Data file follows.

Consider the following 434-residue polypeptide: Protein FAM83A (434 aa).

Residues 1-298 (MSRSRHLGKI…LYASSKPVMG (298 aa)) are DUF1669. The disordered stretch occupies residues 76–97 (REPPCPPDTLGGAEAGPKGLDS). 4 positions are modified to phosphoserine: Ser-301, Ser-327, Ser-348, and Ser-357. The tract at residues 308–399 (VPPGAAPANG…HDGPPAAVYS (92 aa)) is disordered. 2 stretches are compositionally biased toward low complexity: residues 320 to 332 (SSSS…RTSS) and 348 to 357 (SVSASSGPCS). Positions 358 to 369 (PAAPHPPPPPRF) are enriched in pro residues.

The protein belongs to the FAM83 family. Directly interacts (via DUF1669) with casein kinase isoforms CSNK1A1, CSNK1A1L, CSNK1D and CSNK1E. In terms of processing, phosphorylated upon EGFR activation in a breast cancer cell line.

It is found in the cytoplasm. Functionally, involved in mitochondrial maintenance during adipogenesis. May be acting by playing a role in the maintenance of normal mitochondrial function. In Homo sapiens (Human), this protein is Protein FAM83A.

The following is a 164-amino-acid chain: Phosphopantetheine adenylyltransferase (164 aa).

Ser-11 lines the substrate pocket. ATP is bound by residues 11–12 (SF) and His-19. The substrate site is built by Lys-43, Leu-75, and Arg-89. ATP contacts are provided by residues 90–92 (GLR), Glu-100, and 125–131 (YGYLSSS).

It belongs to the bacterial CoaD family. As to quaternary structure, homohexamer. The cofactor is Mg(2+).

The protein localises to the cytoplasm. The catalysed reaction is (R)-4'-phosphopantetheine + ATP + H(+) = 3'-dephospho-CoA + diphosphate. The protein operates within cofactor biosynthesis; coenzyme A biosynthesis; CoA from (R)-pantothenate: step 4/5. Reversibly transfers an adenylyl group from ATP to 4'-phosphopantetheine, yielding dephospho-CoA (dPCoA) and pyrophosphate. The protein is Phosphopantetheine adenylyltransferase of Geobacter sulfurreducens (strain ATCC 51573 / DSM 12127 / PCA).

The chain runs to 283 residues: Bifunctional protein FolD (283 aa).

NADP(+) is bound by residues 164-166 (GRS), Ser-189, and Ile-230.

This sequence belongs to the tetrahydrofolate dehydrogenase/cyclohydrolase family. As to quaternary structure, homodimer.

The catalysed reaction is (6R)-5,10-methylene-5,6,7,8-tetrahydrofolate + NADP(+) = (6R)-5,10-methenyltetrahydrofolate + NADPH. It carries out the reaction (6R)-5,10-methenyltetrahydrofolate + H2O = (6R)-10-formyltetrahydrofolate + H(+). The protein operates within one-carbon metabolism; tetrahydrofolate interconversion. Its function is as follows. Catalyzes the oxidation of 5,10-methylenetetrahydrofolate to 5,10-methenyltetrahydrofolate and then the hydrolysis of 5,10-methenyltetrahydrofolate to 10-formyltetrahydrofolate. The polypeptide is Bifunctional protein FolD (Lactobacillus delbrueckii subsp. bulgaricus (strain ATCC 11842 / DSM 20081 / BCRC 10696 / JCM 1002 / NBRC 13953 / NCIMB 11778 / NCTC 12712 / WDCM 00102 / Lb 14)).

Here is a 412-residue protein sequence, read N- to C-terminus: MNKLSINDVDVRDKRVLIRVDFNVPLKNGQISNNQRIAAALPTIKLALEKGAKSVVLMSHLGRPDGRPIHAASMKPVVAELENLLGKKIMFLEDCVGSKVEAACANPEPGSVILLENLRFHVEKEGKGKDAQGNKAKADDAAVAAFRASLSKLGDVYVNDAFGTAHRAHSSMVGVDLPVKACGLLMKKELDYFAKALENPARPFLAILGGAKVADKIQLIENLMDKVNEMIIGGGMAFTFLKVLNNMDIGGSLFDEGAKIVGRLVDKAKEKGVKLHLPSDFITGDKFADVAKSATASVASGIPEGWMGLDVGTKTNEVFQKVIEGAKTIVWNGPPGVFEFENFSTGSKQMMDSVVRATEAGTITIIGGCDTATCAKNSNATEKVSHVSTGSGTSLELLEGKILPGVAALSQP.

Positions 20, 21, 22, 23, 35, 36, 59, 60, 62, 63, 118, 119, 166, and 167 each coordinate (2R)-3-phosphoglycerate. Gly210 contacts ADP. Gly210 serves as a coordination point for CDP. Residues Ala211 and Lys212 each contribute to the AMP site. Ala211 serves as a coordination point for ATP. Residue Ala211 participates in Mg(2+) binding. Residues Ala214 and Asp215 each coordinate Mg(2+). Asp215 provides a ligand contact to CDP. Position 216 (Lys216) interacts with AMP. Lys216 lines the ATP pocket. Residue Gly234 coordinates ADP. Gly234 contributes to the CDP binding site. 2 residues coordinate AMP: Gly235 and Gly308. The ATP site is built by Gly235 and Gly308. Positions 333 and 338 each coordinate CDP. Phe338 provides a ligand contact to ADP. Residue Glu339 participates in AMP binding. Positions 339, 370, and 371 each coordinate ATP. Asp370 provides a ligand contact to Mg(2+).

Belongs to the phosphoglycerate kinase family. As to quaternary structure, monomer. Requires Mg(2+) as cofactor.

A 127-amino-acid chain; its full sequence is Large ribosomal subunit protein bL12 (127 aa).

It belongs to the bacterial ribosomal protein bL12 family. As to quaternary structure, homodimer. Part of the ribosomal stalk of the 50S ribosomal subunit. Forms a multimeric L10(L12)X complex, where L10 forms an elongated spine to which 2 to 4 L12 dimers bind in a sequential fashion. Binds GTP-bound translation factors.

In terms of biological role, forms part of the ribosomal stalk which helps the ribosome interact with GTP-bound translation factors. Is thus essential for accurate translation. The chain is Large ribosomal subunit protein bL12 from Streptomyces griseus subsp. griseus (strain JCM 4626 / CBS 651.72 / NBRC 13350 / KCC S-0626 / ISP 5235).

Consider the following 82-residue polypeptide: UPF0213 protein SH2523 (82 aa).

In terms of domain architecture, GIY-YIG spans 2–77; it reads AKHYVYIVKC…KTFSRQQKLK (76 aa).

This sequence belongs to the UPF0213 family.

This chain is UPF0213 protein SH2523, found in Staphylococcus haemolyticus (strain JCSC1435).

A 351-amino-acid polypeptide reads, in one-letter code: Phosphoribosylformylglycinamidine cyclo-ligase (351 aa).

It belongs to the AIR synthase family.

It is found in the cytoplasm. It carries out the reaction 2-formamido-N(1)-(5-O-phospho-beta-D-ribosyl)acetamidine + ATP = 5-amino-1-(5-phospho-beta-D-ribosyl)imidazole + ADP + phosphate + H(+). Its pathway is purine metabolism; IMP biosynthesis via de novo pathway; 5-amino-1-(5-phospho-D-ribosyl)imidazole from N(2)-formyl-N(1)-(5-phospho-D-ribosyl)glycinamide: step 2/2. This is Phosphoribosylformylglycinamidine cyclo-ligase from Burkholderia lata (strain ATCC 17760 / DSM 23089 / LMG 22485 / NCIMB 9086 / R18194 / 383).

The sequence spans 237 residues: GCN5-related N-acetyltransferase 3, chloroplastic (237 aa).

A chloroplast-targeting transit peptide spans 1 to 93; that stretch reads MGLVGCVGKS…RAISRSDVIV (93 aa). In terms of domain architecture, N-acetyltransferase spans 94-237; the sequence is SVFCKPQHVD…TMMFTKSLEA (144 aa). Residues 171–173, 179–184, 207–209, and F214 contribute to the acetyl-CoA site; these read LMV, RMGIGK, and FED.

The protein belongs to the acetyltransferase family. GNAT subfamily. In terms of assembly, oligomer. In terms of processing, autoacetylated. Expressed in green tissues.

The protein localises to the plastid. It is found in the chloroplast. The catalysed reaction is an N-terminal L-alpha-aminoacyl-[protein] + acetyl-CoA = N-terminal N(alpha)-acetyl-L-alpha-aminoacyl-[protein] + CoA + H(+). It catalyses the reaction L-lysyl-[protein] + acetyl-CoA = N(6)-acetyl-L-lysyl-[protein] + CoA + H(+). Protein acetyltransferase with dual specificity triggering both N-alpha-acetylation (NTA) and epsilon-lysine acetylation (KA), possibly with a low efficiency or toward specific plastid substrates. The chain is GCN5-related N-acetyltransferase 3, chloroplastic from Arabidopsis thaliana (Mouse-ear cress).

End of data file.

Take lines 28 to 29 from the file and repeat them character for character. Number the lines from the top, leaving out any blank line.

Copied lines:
The protein belongs to the acetyltransferase family. GNAT subfamily. In terms of assembly, oligomer. In terms of processing, autoacetylated. Expressed in green tissues.

The protein localises to the plastid. It is found in the chloroplast. The catalysed reaction is an N-terminal L-alpha-aminoacyl-[protein] + acetyl-CoA = N-terminal N(alpha)-acetyl-L-alpha-aminoacyl-[protein] + CoA + H(+). It catalyses the reaction L-lysyl-[protein] + acetyl-CoA = N(6)-acetyl-L-lysyl-[protein] + CoA + H(+). Protein acetyltransferase with dual specificity triggering both N-alpha-acetylation (NTA) and epsilon-lysine acetylation (KA), possibly with a low efficiency or toward specific plastid substrates. The chain is GCN5-related N-acetyltransferase 3, chloroplastic from Arabidopsis thaliana (Mouse-ear cress).